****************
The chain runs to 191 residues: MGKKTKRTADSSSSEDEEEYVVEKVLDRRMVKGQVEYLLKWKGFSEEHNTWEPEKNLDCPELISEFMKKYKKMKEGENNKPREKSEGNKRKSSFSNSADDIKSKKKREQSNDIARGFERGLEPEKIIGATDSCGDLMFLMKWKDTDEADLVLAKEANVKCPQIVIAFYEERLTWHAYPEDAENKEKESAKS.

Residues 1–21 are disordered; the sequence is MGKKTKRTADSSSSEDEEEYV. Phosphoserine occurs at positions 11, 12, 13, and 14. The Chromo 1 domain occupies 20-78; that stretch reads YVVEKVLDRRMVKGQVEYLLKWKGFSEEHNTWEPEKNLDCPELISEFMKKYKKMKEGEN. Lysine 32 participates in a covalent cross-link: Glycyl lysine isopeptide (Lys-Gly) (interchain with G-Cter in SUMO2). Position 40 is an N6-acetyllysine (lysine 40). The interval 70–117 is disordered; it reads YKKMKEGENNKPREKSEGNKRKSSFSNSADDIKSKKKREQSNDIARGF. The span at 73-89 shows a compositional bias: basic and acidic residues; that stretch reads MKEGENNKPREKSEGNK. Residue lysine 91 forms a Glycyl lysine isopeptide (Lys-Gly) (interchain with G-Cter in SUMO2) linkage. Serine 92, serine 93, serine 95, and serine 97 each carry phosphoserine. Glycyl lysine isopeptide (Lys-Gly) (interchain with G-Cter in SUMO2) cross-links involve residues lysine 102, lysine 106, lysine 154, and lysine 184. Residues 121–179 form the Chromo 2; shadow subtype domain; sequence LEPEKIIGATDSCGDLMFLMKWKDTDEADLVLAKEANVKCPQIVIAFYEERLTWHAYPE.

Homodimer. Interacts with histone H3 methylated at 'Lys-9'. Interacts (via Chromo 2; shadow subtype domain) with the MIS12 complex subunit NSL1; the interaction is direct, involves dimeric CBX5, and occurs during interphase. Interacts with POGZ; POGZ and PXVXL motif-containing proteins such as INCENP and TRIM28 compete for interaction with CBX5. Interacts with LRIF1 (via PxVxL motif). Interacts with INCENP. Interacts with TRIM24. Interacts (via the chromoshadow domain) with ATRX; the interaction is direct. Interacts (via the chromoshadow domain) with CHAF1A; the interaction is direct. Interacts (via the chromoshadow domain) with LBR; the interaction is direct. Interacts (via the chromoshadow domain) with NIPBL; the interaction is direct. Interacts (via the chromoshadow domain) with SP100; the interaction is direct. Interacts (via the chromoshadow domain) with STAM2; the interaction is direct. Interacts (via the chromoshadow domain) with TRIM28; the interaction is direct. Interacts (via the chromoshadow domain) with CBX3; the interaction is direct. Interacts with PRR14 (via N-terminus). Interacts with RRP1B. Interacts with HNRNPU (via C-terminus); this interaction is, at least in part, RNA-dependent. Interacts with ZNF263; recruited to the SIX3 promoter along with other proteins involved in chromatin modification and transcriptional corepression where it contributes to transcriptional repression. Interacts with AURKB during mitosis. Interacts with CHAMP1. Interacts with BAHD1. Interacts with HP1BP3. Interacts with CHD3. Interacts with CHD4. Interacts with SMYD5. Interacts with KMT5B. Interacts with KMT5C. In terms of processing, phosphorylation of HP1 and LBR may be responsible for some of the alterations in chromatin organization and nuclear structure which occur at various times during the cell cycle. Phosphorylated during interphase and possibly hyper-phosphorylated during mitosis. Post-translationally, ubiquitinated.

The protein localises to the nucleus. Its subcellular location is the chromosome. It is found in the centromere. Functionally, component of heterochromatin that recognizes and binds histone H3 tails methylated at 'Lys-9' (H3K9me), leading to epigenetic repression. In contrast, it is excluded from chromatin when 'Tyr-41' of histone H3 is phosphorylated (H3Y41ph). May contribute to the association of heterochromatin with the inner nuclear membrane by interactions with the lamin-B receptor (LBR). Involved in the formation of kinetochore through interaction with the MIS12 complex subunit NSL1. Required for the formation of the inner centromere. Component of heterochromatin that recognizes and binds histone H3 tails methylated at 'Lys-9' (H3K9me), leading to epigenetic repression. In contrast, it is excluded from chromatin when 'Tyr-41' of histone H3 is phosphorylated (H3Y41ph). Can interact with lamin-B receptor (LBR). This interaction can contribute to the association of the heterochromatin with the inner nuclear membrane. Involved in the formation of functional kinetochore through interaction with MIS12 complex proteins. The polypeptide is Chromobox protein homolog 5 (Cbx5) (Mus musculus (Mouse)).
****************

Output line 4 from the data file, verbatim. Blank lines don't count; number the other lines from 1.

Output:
The protein localises to the nucleus. Its subcellular location is the chromosome. It is found in the centromere. Functionally, component of heterochromatin that recognizes and binds histone H3 tails methylated at 'Lys-9' (H3K9me), leading to epigenetic repression. In contrast, it is excluded from chromatin when 'Tyr-41' of histone H3 is phosphorylated (H3Y41ph). May contribute to the association of heterochromatin with the inner nuclear membrane by interactions with the lamin-B receptor (LBR). Involved in the formation of kinetochore through interaction with the MIS12 complex subunit NSL1. Required for the formation of the inner centromere. Component of heterochromatin that recognizes and binds histone H3 tails methylated at 'Lys-9' (H3K9me), leading to epigenetic repression. In contrast, it is excluded from chromatin when 'Tyr-41' of histone H3 is phosphorylated (H3Y41ph). Can interact with lamin-B receptor (LBR). This interaction can contribute to the association of the heterochromatin with the inner nuclear membrane. Involved in the formation of functional kinetochore through interaction with MIS12 complex proteins. The polypeptide is Chromobox protein homolog 5 (Cbx5) (Mus musculus (Mouse)).